Education in Freiburg

University of Freiburg 

The university was founded in 1457 by the Habsburg dynasty as the second university in Austrian-Habsburg territory after the University of Vienna. Today, Freiburg is the fifth-oldest university in Germany, with a long tradition of teaching the humanities, social sciences and natural sciences. The university is made up of 11 faculties and attracts students from across Germany as well as from over one hundred and twenty other countries. Foreign students constitute about 16% of total student numbers.

The University of Freiburg is one of Europe's most prestigious universities and is amongst its top research and teaching institutions. With its long-standing reputation of excellence, the university looks both to the past, to maintain its historic academic and cultural heritage, and to the future, developing new methods and opportunities to meet the needs of a changing world. The University of Freiburg has been home to some of the greatest minds of the Western tradition, including such eminent figures as Johann Eck, Max Weber, Rudolf Carnap, Edmund Husserl, Friedrich Meinecke, Martin Heidegger, Hannah Arendt, Hans-Georg Gadamer and Friedrich Hayek. In addition, 19 Nobel laureates are affiliated with the University of Freiburg and 15 academics have been honored with the highest German research prize, the Gottfried Wilhelm Leibniz Prize, while working at the University of Freiburg.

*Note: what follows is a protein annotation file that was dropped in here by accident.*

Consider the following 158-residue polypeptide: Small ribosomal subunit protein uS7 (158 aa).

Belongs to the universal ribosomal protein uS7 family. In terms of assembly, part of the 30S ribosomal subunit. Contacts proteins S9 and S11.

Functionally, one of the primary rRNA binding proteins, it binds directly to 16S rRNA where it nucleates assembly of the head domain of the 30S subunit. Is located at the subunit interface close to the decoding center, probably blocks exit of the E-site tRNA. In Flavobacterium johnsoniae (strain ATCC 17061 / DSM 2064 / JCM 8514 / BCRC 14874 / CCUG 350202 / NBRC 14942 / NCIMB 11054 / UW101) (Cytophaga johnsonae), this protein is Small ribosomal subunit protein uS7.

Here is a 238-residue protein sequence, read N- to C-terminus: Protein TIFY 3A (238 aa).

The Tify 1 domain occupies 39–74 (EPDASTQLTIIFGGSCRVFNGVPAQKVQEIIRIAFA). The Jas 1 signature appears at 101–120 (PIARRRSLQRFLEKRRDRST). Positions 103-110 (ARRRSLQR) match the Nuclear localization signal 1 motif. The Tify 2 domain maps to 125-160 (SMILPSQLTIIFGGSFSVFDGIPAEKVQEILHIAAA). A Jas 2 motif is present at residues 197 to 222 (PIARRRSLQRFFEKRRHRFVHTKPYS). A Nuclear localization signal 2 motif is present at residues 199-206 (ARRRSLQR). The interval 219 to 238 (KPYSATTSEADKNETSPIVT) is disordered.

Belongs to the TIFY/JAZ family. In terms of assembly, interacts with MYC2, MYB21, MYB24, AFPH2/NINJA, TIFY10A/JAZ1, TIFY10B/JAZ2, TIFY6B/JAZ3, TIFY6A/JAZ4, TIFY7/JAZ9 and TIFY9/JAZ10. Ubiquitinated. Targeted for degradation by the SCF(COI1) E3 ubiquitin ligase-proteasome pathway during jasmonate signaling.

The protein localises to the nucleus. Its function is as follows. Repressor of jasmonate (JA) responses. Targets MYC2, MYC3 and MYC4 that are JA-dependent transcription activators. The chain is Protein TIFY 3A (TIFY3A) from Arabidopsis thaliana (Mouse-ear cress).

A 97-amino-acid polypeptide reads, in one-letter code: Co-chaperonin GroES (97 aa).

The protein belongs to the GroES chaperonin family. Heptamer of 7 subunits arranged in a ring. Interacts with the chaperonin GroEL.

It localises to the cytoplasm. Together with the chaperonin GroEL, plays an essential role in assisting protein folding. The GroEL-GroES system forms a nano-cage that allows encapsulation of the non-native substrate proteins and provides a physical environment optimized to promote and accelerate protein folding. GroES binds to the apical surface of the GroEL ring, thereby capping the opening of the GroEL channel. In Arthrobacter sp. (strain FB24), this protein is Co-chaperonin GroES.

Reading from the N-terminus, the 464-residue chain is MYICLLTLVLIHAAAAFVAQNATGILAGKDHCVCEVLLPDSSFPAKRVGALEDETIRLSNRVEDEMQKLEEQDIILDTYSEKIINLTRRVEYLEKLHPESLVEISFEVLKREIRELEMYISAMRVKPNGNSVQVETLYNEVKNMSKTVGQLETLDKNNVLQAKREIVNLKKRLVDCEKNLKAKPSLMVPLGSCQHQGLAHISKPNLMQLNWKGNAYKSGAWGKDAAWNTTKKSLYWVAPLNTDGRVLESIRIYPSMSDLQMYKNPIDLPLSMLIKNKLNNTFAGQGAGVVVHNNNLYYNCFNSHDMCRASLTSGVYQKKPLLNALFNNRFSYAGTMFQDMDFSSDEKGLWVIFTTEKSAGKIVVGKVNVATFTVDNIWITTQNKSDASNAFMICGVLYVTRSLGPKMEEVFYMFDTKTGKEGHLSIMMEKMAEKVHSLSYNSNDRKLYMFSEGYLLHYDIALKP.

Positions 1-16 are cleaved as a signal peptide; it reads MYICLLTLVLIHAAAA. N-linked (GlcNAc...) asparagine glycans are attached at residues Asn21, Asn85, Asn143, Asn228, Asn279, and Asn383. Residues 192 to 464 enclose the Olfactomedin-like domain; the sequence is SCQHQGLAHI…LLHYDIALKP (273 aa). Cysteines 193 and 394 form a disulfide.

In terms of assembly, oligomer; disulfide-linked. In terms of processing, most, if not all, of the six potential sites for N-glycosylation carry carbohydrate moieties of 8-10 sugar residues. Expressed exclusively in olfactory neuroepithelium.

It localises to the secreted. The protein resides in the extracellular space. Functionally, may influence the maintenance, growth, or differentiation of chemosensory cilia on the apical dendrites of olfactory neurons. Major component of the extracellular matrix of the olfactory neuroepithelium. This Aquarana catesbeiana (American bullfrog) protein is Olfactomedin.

As of 2007, the university has been designated an elite German "University of Excellence".